Plant-based cheesemaker Nobell Foods announced a $75 million Series B fundraise and launched out of stealth mode this week.
The round was led by investment group Breakthrough Energy Ventures and included participation from new investors Hillhouse Capital Group and Footprint Coalition. Existing investors AgFunder, Andreesen Horowitz, Mission Bay Capital, Fifty Years, New Crop Capital, Germin8 Ventures, former Muse frontman Matt Bellamy, and Pear VC also took part. Nobell has now raised $100 million in total, according to Fast Company, which was first to report the news.
Nobell will use the new funds to commercialize its first plant-based cheese products, including mozzarella, which the company makes from soybeans that are genetically edited to produce casein. Casein, a protein unique to milk, is a major contributor to the texture, taste, and melt-a-bility of cheese. It’s also an element most plant-based cheeses out there lack, which is why so many fall short of the mark when it comes to adequately mimicking the real thing.
Nobell effectively trains soybeans to produce this casein. The company has been quietly developing this method for the last four years, and says it could wind up being cheaper than the costs of producing cheese using cow’s milk.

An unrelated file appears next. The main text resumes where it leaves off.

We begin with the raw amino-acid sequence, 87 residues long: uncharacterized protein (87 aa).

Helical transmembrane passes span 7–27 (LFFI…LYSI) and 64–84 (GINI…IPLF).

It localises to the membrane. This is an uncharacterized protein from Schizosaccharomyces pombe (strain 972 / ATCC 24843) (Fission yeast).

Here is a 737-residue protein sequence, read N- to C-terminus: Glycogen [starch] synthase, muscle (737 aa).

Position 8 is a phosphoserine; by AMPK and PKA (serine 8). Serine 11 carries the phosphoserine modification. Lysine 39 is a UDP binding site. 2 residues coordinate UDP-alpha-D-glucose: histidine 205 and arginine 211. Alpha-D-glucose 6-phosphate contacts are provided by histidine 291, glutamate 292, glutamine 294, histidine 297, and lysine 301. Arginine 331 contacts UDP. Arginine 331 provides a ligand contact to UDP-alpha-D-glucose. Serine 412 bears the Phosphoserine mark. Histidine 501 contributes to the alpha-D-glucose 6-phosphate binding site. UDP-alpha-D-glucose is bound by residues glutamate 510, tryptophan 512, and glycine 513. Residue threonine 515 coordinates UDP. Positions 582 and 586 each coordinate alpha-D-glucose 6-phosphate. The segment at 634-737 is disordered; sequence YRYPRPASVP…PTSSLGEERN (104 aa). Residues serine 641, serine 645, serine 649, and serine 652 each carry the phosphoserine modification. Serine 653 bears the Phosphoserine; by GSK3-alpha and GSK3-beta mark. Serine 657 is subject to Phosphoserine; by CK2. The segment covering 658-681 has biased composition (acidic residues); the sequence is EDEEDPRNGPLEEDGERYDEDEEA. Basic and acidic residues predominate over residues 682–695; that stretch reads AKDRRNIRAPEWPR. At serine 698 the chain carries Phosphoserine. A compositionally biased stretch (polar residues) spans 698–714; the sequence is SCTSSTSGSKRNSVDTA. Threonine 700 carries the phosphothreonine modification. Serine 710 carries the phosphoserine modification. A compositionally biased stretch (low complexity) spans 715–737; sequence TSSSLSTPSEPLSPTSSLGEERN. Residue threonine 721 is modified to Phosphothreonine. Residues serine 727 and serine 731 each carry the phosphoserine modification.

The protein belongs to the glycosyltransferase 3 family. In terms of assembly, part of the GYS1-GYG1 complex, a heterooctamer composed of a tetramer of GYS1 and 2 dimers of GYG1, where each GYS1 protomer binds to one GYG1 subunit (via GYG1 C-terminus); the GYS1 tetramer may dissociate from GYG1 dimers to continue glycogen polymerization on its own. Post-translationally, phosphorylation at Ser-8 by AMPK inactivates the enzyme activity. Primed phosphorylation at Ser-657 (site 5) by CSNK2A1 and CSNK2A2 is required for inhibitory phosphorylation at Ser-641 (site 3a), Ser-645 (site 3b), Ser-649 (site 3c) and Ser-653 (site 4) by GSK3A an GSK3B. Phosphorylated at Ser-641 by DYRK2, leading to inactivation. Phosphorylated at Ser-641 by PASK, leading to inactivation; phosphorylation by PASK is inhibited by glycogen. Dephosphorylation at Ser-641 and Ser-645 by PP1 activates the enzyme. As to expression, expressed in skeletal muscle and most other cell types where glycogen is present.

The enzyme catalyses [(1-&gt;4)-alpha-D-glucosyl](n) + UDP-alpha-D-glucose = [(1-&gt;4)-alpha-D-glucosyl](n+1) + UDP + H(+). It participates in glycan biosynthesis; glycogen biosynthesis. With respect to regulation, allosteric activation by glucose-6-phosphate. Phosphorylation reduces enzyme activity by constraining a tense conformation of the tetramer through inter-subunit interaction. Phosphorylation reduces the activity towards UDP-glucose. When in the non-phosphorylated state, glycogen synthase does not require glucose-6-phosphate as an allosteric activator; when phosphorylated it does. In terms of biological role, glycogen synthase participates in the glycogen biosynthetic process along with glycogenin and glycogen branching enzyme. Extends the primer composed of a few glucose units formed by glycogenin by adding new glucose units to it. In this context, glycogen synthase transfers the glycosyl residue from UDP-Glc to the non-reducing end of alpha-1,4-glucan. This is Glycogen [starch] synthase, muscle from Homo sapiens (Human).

Cheese comes with a heavy environmental footprint. As demand for dairy has increased, so too has the percentage of global emissions the sector produces. Cheese, in particular, is highly resource intensive.
There are many, many plant-based cheese options out there. Most of them can’t replicate the taste, texture, and mouthfeel of dairy-based cheese yet, largely because they don’t contain the aforementioned casein.
However, Nobell isn’t quite the only company out there producing the protein from alternative sources, though it’s the only one using plants for the process. A company called New Culture uses genetically modified microbes like yeast to produce casein, training these microbes to make the protein. Alt-dairy company Perfect Day also uses genetically modified microbes.
In a statement on the Nobell website, founder Magi Richani says that cheese is “the last frontier, the insurmountable thing” most consumers won’t get up. With Nobell, she aims to ensure these consumers don’t have to give it up and can still enjoy, stretchy, melty, tasty cheese without further compromising the health of the planet.